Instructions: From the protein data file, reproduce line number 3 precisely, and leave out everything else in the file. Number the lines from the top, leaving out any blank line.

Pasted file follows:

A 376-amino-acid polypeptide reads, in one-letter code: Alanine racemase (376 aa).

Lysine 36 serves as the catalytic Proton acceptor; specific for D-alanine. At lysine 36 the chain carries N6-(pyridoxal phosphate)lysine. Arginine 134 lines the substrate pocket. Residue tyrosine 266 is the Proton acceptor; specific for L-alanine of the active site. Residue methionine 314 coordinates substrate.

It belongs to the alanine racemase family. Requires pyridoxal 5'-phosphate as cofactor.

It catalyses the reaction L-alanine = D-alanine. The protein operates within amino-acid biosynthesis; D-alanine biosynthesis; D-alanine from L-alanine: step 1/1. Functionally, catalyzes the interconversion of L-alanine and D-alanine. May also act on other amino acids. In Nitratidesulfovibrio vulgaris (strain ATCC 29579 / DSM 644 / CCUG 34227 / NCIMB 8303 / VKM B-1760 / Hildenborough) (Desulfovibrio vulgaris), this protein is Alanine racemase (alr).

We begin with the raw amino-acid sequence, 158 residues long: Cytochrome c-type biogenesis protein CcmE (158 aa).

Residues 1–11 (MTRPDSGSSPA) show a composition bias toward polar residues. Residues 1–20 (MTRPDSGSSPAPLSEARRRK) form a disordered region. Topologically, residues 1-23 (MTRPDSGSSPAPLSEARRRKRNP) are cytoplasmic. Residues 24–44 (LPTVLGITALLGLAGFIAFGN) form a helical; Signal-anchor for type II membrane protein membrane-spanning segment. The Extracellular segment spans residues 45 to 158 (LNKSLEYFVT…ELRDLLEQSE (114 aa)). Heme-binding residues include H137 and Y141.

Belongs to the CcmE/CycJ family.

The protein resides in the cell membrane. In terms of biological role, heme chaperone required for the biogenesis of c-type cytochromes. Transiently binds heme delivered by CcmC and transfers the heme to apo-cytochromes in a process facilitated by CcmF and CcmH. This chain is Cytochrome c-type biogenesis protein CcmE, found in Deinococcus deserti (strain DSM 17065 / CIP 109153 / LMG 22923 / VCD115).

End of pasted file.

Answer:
It belongs to the alanine racemase family. Requires pyridoxal 5'-phosphate as cofactor.